It is really incredible how much time each of us spends everyday in useless or low value activities, instead of concentrating on what your company would need the most: innovation.
To a certain extent we have become too “efficient”. So we do not put enough attention to the thinking process that is at the basis of creativity and innovation.
We are simply too busy to innovate, and what’s worse, we seem to enjoy the busyness over the contemplation necessary for innovation. Like a man who starves to death in a bountiful land because he is too busy to plant, many businesses will wither because they were too busy to innovate.
This is what Jeffrey Phillips writes on his blog. And I believe he is really right. We spend endless hours into meetings for the sole purpose of being present (I will come back on this, but for the moment you can read this great article on how to avoid being dragged in too many meetings), endless call conferences, tons of email whose relevance is all to be demonstrated.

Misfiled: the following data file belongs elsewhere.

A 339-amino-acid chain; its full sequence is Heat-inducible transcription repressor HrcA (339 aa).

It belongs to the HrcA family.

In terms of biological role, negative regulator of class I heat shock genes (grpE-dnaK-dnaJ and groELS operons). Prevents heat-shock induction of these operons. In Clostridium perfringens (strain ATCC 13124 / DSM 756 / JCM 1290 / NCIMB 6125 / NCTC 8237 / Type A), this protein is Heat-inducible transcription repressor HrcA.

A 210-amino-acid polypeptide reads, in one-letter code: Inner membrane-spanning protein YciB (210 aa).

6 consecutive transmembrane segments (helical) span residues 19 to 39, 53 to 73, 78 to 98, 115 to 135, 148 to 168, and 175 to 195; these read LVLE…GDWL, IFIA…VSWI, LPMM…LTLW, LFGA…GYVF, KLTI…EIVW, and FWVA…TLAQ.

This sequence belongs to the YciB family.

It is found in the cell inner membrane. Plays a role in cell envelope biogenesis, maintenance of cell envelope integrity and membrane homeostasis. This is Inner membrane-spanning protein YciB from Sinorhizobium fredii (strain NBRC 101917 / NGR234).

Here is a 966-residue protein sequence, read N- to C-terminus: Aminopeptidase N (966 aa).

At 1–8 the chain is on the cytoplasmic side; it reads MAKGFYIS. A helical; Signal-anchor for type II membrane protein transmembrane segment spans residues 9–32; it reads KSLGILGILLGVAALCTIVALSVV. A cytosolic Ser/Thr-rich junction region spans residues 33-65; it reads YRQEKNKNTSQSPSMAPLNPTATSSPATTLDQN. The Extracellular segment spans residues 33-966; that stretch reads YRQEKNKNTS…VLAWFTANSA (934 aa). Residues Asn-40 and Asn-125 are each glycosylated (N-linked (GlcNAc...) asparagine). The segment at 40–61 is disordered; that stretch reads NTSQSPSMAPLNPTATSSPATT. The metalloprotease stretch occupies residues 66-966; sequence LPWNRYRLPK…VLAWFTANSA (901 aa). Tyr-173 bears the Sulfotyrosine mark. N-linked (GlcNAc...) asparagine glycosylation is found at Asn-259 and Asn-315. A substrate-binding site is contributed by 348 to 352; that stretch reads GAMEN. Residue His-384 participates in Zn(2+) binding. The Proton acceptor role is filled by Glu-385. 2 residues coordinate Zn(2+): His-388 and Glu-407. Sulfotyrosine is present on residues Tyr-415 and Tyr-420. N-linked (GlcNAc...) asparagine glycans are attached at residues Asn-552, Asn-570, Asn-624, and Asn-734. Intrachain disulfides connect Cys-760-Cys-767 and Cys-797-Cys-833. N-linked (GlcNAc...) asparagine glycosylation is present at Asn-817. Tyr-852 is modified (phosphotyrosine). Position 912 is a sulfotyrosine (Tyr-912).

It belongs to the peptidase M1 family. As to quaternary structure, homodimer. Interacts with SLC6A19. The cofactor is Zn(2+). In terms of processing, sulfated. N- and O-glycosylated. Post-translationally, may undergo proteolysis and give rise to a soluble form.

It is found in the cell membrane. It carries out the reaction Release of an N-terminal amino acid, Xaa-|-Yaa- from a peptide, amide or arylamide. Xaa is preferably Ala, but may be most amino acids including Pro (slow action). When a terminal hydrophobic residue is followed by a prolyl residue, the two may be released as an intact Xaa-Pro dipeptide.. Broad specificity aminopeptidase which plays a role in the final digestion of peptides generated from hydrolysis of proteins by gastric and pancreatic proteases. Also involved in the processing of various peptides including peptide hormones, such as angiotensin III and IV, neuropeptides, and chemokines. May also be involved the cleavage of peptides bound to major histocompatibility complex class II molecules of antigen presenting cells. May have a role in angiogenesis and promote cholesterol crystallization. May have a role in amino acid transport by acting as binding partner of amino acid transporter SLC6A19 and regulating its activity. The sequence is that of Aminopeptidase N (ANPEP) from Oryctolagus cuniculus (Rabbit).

At the end of the day, really, what’s left for innovation is the shower in the morning. But can a company really rely on great ideas that appear like that just by chance?
The answer is obviously no. And some companies have started working on this. From email limitation (for example taken at Atos), to stricter meetings regulations, to work life balance exercises…. All to try to be more effective for once.
Because let’s face it: our key issue is a continuous desire for efficiency. Here there is a great example of how efficient solution to a problem, can actually lead to the wrong identification of the real issue behind a problem.
When we see something that doesn’t look right for the business, we need to label it as a problem. But that’s only to get it on our radar. Then we need to ask some questions to make sure we’re looking at a “real” problem and not a symptom. We can start by asking the classic Who? What? Where? And When?
But how many people do this? In reality we identify problems simply by looking at the (most efficient) solution.
Einstein famously said that if given an hour to solve a problem, he’d spend 55 minutes defining it and 5 minutes on the solution. That’s exactly the opposite of what we would do today: focus on the solution, and try to get some time for our next call.
But is this really correct? Can we really tell to our stakeholders, sorry, I didn’t have time for innovation?